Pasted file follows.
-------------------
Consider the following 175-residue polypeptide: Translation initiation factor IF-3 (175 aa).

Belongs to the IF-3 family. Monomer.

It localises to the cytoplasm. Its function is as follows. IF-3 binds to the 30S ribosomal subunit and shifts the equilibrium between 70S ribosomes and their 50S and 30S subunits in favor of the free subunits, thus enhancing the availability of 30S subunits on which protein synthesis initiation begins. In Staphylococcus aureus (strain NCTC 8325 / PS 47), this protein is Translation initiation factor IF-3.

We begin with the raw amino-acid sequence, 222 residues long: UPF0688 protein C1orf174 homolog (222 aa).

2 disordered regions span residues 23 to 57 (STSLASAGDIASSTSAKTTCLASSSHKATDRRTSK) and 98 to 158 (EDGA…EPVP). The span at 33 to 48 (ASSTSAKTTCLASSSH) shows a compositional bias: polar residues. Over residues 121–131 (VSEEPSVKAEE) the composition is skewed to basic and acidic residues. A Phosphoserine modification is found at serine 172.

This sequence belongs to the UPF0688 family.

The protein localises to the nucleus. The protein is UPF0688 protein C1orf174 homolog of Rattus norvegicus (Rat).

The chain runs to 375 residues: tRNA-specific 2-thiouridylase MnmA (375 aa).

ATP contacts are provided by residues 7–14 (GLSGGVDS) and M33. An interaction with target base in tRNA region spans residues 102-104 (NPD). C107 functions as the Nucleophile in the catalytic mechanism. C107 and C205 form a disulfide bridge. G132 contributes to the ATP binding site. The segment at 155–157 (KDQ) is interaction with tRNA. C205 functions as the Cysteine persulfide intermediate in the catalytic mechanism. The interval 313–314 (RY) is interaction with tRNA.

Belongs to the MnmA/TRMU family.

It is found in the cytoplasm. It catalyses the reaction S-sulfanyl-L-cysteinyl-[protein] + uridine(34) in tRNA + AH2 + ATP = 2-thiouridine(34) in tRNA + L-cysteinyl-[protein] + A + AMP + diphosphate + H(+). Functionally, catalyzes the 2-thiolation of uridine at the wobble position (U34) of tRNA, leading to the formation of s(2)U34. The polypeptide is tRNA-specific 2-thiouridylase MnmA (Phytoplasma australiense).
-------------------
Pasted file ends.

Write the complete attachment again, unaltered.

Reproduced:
Consider the following 175-residue polypeptide: Translation initiation factor IF-3 (175 aa).

Belongs to the IF-3 family. Monomer.

It localises to the cytoplasm. Its function is as follows. IF-3 binds to the 30S ribosomal subunit and shifts the equilibrium between 70S ribosomes and their 50S and 30S subunits in favor of the free subunits, thus enhancing the availability of 30S subunits on which protein synthesis initiation begins. In Staphylococcus aureus (strain NCTC 8325 / PS 47), this protein is Translation initiation factor IF-3.

We begin with the raw amino-acid sequence, 222 residues long: UPF0688 protein C1orf174 homolog (222 aa).

2 disordered regions span residues 23 to 57 (STSLASAGDIASSTSAKTTCLASSSHKATDRRTSK) and 98 to 158 (EDGA…EPVP). The span at 33 to 48 (ASSTSAKTTCLASSSH) shows a compositional bias: polar residues. Over residues 121–131 (VSEEPSVKAEE) the composition is skewed to basic and acidic residues. A Phosphoserine modification is found at serine 172.

This sequence belongs to the UPF0688 family.

The protein localises to the nucleus. The protein is UPF0688 protein C1orf174 homolog of Rattus norvegicus (Rat).

The chain runs to 375 residues: tRNA-specific 2-thiouridylase MnmA (375 aa).

ATP contacts are provided by residues 7–14 (GLSGGVDS) and M33. An interaction with target base in tRNA region spans residues 102-104 (NPD). C107 functions as the Nucleophile in the catalytic mechanism. C107 and C205 form a disulfide bridge. G132 contributes to the ATP binding site. The segment at 155–157 (KDQ) is interaction with tRNA. C205 functions as the Cysteine persulfide intermediate in the catalytic mechanism. The interval 313–314 (RY) is interaction with tRNA.

Belongs to the MnmA/TRMU family.

It is found in the cytoplasm. It catalyses the reaction S-sulfanyl-L-cysteinyl-[protein] + uridine(34) in tRNA + AH2 + ATP = 2-thiouridine(34) in tRNA + L-cysteinyl-[protein] + A + AMP + diphosphate + H(+). Functionally, catalyzes the 2-thiolation of uridine at the wobble position (U34) of tRNA, leading to the formation of s(2)U34. The polypeptide is tRNA-specific 2-thiouridylase MnmA (Phytoplasma australiense).